That was it.  I moved on, moved out, went to college, met a man, got married, went on my honeymoon and while sitting on the Spanish Steps in Rome on the last days of my honeymoon, my new husband told me that a private investigator had contacted his father just weeks before in hopes of locating me.  He had been hired by my BIRTH PARENTS.  It was deja vu.

I just sat there mute, listening to my husband tell me that his father had asked for some time.  He knew the private investigator wouldn't stop his search.  So on my behalf, my future father-in-law asked for time to allow me to have my wedding, to be focused on this new chapter in my life.  Then he told my husband and left it to him to inform me when he felt the time was right.

Here I was, almost ten years after a similar conversation, and I felt exactly the same way.  My adult self was just as certain as my teenage self had been.  I didn't want to do anything with this information.  I kind of tucked it away, maybe lied a little to myself that it wouldn't go any further.  That I was in control of if it ever happened.

So we went home and started our new life and I went to work, and I cooked dinner, and didn't think about it.  And then the Fed Ex envelope arrived at my front door one evening.  I actually thought it was a wedding gift trickling in.  Inside were two white envelopes, both addressed to me.  I opened the first envelope, funny the first thing I noticed was that it was hand written, in a cursive that was unfamiliar, and the words just leapt off the page at me, "I hope this letter finds you well....." that's as far as I got.

I knew exactly what it was.  I folded it up, put both envelopes back in the Fed Ex package, and called my mother.  I didn't want to read them, but I didn't want to throw them out.  I didn't know what to do with them, and my first instinct was to ask my mom.  She said, “Mail them to me.  I can read them for you, I can put them in the file, I can do whatever you’re comfortable with.”  So I sent them to her, I asked her to read them, but of course I didn't want to know what was in them!  And why were there two letters?  But, I didn't ask.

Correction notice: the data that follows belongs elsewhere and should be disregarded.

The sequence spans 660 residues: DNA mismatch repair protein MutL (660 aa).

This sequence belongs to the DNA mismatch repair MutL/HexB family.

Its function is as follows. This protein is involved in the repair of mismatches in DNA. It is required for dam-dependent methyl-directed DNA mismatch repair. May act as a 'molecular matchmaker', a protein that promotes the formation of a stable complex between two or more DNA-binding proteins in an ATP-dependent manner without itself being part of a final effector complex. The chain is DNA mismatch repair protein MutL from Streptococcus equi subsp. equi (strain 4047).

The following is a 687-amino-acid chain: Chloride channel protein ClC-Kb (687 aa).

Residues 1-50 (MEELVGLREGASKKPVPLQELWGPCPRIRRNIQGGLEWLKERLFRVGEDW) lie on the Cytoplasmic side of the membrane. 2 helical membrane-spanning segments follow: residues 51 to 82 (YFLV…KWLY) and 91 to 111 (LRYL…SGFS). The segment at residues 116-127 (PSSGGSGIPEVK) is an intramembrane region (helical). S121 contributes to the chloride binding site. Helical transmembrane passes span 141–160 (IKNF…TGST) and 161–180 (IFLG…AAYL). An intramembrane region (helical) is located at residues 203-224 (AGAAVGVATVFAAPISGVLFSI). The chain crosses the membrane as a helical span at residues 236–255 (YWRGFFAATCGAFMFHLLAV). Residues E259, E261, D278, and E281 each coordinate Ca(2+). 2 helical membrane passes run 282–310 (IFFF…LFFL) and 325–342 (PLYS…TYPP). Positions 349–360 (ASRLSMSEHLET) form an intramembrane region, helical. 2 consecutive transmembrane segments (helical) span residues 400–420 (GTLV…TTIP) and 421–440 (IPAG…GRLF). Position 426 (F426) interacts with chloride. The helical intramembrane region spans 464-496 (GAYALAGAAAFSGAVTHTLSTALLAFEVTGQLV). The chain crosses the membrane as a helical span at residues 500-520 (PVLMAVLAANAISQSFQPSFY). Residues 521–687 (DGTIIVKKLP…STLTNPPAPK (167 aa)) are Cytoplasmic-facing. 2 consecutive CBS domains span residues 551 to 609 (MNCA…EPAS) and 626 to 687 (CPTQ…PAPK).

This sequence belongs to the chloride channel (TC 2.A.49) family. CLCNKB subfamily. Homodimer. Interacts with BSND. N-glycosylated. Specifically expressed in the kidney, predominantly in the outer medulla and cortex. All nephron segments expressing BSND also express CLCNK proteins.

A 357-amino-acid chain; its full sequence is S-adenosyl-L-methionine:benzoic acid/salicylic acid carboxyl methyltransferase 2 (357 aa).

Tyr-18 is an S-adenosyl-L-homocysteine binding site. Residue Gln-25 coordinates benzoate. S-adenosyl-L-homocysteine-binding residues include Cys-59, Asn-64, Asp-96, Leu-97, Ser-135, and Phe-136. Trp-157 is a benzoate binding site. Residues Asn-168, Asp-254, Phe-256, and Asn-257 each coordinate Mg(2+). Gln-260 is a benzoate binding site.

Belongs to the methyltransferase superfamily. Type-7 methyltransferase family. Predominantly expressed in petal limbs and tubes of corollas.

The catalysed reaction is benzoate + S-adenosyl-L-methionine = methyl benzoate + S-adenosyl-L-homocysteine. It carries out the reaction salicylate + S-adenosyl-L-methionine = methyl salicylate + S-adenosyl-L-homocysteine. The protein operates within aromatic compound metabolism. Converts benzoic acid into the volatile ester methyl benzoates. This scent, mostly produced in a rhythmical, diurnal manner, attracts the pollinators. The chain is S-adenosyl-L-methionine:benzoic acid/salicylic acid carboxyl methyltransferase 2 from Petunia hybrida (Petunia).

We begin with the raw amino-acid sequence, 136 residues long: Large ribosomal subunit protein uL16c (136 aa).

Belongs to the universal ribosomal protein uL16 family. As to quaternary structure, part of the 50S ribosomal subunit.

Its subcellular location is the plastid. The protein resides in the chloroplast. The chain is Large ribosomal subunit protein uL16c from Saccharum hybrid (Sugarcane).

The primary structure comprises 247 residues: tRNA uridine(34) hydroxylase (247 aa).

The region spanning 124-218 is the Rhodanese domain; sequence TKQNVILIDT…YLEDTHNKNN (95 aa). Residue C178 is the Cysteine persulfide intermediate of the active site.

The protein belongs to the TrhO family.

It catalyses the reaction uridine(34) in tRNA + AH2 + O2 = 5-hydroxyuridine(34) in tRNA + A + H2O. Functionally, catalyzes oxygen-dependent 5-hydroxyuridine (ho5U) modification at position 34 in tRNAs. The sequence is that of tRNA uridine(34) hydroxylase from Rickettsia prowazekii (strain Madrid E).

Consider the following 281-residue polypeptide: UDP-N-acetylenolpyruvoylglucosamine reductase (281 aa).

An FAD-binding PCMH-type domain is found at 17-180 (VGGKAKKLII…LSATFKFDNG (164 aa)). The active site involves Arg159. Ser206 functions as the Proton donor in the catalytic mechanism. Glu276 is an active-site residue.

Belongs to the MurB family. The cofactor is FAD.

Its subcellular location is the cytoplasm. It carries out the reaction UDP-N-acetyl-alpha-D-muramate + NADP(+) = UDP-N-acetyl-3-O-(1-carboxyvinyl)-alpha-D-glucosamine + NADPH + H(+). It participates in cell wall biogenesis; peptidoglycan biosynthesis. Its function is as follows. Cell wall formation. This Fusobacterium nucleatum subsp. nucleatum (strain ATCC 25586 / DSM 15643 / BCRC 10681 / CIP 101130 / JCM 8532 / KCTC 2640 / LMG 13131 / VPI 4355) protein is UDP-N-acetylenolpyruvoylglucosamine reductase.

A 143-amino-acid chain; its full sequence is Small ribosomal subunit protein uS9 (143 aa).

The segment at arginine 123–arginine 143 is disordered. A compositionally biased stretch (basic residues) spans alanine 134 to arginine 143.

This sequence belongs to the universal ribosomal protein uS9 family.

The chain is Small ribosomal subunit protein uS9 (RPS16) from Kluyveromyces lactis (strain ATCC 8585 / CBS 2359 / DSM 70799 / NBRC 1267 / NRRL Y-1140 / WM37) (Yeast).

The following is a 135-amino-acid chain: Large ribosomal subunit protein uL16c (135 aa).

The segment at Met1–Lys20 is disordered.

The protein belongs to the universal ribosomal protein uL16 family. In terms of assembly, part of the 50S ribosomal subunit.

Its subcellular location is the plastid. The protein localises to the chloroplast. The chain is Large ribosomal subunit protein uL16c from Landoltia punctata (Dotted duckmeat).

I mailed them to her and I tucked it away again.

A month passed, maybe two without any conversation about the content of these letters.  I spoke with my mom about once a week on the phone, we didn't live close by, and the letters never came up.

Then one afternoon out of the blue, she simply said to me, "They hope you're happy.  They hope you're happy and loved, and they just want you to know that they think about you."

And there it was, "They." Were they a couple?  Did they navigate something as profound as giving their child up for adoption, and stay together?

Turns out, I did have some questions.  They aren't a couple.  They stayed in touch, and from the sound of it, my birth mother was the driving force in that.  I have to admit, I still haven't read those fateful letters from my birth family.  They're somewhere, tucked away in my mom's office, safe.

Things happen, unexpected things, and my life took a different course than I thought it would.  I did some soul searching, some reassessing and ultimately, spurred by the gently encouragement of my mother, I sent my birth mother a letter.  That was almost five years ago.  I didn't want a response; I didn't want to meet her; I just wanted to tell her, Yes, I'm happy.  Yes, I'm loved.  And convey, if it's at all possible, my sincere gratitude for making what I believe is the most courageous, selfless choice a woman can make.

I wanted to thank her for the gift she gave me, the life I was gifted because she was brave enough to put me first.  That was enough for me.  That is all I'm capable of right now.  Who knows, somewhere down the road, that may change.  It's a risk, the opportunity may not always be available to me.  But it's a risk I'm comfortable with, and I will feel content knowing I was able to say thank you.

So for now, I tuck it away, and I go on with my life, and I go to work, and I cook dinner, and I look upon my fair skin, light eyed, freckle faced daughter with a mass of curls framing her cheeks and I think to myself, I know where you got those.

Suzanne was born and raised in Northern California and is lucky enough to call San Francisco her home.  When she’s not spending countless hours rediscovering the city through her daughter’s eyes, she is trying to keep up with her daughter on the ski slopes of Lake Tahoe.  Suzanne works for her father who is a physician in the Addiction Medicine field, supporting his efforts to educate people on the ever-evolving disease of addiction.  She and her sister now live in condominiums in the same building.  At the end of the day, it's all about family.